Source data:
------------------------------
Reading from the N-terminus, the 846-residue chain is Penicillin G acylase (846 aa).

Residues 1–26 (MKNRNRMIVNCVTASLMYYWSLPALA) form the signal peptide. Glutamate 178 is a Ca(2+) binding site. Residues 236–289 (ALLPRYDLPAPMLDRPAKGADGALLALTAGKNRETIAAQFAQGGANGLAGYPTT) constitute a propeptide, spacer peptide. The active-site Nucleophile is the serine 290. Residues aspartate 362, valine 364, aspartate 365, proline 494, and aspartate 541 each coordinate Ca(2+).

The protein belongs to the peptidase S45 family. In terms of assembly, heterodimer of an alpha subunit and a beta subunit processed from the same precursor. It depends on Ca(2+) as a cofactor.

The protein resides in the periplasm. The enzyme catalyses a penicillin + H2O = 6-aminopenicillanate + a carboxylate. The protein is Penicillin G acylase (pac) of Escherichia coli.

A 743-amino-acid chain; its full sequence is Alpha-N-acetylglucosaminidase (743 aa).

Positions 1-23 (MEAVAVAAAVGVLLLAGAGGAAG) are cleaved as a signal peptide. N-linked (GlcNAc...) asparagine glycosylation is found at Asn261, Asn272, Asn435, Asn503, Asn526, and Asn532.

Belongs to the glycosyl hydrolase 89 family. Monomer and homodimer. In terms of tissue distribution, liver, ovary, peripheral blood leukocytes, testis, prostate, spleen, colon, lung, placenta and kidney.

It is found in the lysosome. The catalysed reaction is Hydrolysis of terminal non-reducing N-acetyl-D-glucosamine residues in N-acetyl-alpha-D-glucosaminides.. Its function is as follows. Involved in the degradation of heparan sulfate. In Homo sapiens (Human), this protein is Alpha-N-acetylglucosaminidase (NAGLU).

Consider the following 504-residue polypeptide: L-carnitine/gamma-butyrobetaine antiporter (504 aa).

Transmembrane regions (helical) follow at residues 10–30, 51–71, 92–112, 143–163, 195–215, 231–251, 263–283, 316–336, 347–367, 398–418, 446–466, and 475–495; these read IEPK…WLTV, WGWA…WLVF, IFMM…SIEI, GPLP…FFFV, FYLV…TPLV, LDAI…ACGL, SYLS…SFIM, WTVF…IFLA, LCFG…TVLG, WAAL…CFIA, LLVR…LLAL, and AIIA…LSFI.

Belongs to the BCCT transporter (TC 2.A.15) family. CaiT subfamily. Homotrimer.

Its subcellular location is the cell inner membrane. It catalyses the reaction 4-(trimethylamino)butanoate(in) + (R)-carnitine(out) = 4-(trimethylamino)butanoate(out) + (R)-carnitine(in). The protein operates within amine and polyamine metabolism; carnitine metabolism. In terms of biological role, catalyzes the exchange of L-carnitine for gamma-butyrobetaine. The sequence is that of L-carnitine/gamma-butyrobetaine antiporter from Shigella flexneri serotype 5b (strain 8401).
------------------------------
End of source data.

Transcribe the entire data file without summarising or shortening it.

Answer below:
Reading from the N-terminus, the 846-residue chain is Penicillin G acylase (846 aa).

Residues 1–26 (MKNRNRMIVNCVTASLMYYWSLPALA) form the signal peptide. Glutamate 178 is a Ca(2+) binding site. Residues 236–289 (ALLPRYDLPAPMLDRPAKGADGALLALTAGKNRETIAAQFAQGGANGLAGYPTT) constitute a propeptide, spacer peptide. The active-site Nucleophile is the serine 290. Residues aspartate 362, valine 364, aspartate 365, proline 494, and aspartate 541 each coordinate Ca(2+).

The protein belongs to the peptidase S45 family. In terms of assembly, heterodimer of an alpha subunit and a beta subunit processed from the same precursor. It depends on Ca(2+) as a cofactor.

The protein resides in the periplasm. The enzyme catalyses a penicillin + H2O = 6-aminopenicillanate + a carboxylate. The protein is Penicillin G acylase (pac) of Escherichia coli.

A 743-amino-acid chain; its full sequence is Alpha-N-acetylglucosaminidase (743 aa).

Positions 1-23 (MEAVAVAAAVGVLLLAGAGGAAG) are cleaved as a signal peptide. N-linked (GlcNAc...) asparagine glycosylation is found at Asn261, Asn272, Asn435, Asn503, Asn526, and Asn532.

Belongs to the glycosyl hydrolase 89 family. Monomer and homodimer. In terms of tissue distribution, liver, ovary, peripheral blood leukocytes, testis, prostate, spleen, colon, lung, placenta and kidney.

It is found in the lysosome. The catalysed reaction is Hydrolysis of terminal non-reducing N-acetyl-D-glucosamine residues in N-acetyl-alpha-D-glucosaminides.. Its function is as follows. Involved in the degradation of heparan sulfate. In Homo sapiens (Human), this protein is Alpha-N-acetylglucosaminidase (NAGLU).

Consider the following 504-residue polypeptide: L-carnitine/gamma-butyrobetaine antiporter (504 aa).

Transmembrane regions (helical) follow at residues 10–30, 51–71, 92–112, 143–163, 195–215, 231–251, 263–283, 316–336, 347–367, 398–418, 446–466, and 475–495; these read IEPK…WLTV, WGWA…WLVF, IFMM…SIEI, GPLP…FFFV, FYLV…TPLV, LDAI…ACGL, SYLS…SFIM, WTVF…IFLA, LCFG…TVLG, WAAL…CFIA, LLVR…LLAL, and AIIA…LSFI.

Belongs to the BCCT transporter (TC 2.A.15) family. CaiT subfamily. Homotrimer.

Its subcellular location is the cell inner membrane. It catalyses the reaction 4-(trimethylamino)butanoate(in) + (R)-carnitine(out) = 4-(trimethylamino)butanoate(out) + (R)-carnitine(in). The protein operates within amine and polyamine metabolism; carnitine metabolism. In terms of biological role, catalyzes the exchange of L-carnitine for gamma-butyrobetaine. The sequence is that of L-carnitine/gamma-butyrobetaine antiporter from Shigella flexneri serotype 5b (strain 8401).